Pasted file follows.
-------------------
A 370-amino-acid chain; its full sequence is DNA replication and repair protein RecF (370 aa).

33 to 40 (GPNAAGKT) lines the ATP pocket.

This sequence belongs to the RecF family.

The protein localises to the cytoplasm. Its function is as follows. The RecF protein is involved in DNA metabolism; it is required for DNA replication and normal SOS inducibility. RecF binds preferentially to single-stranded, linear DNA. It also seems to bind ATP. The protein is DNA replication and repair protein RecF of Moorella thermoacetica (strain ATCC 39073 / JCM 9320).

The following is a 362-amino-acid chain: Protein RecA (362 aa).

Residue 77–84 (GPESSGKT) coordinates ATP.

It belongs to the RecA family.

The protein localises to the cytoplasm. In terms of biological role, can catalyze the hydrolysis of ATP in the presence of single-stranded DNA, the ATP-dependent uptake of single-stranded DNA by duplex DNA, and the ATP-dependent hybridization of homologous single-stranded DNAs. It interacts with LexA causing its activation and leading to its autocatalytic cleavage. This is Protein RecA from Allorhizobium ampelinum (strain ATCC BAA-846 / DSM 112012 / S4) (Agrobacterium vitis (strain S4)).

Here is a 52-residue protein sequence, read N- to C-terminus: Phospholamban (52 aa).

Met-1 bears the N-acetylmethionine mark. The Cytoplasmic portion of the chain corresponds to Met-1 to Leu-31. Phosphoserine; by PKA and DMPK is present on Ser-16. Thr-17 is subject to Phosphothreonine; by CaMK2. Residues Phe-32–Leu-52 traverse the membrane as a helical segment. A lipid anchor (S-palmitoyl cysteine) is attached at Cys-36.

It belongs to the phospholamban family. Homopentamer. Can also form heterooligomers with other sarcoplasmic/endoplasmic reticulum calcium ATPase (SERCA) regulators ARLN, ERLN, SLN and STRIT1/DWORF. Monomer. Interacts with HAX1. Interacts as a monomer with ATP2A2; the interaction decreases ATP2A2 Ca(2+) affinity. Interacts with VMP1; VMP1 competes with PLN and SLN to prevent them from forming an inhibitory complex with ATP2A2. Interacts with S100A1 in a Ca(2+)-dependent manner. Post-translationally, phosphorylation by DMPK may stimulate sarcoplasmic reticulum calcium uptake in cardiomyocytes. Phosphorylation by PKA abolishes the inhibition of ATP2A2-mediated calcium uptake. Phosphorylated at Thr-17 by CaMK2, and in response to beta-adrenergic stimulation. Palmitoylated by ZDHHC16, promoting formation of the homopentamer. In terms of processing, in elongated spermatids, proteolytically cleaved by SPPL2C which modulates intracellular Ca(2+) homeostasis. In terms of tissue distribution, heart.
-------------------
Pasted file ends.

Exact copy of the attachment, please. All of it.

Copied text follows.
A 370-amino-acid chain; its full sequence is DNA replication and repair protein RecF (370 aa).

33 to 40 (GPNAAGKT) lines the ATP pocket.

This sequence belongs to the RecF family.

The protein localises to the cytoplasm. Its function is as follows. The RecF protein is involved in DNA metabolism; it is required for DNA replication and normal SOS inducibility. RecF binds preferentially to single-stranded, linear DNA. It also seems to bind ATP. The protein is DNA replication and repair protein RecF of Moorella thermoacetica (strain ATCC 39073 / JCM 9320).

The following is a 362-amino-acid chain: Protein RecA (362 aa).

Residue 77–84 (GPESSGKT) coordinates ATP.

It belongs to the RecA family.

The protein localises to the cytoplasm. In terms of biological role, can catalyze the hydrolysis of ATP in the presence of single-stranded DNA, the ATP-dependent uptake of single-stranded DNA by duplex DNA, and the ATP-dependent hybridization of homologous single-stranded DNAs. It interacts with LexA causing its activation and leading to its autocatalytic cleavage. This is Protein RecA from Allorhizobium ampelinum (strain ATCC BAA-846 / DSM 112012 / S4) (Agrobacterium vitis (strain S4)).

Here is a 52-residue protein sequence, read N- to C-terminus: Phospholamban (52 aa).

Met-1 bears the N-acetylmethionine mark. The Cytoplasmic portion of the chain corresponds to Met-1 to Leu-31. Phosphoserine; by PKA and DMPK is present on Ser-16. Thr-17 is subject to Phosphothreonine; by CaMK2. Residues Phe-32–Leu-52 traverse the membrane as a helical segment. A lipid anchor (S-palmitoyl cysteine) is attached at Cys-36.

It belongs to the phospholamban family. Homopentamer. Can also form heterooligomers with other sarcoplasmic/endoplasmic reticulum calcium ATPase (SERCA) regulators ARLN, ERLN, SLN and STRIT1/DWORF. Monomer. Interacts with HAX1. Interacts as a monomer with ATP2A2; the interaction decreases ATP2A2 Ca(2+) affinity. Interacts with VMP1; VMP1 competes with PLN and SLN to prevent them from forming an inhibitory complex with ATP2A2. Interacts with S100A1 in a Ca(2+)-dependent manner. Post-translationally, phosphorylation by DMPK may stimulate sarcoplasmic reticulum calcium uptake in cardiomyocytes. Phosphorylation by PKA abolishes the inhibition of ATP2A2-mediated calcium uptake. Phosphorylated at Thr-17 by CaMK2, and in response to beta-adrenergic stimulation. Palmitoylated by ZDHHC16, promoting formation of the homopentamer. In terms of processing, in elongated spermatids, proteolytically cleaved by SPPL2C which modulates intracellular Ca(2+) homeostasis. In terms of tissue distribution, heart.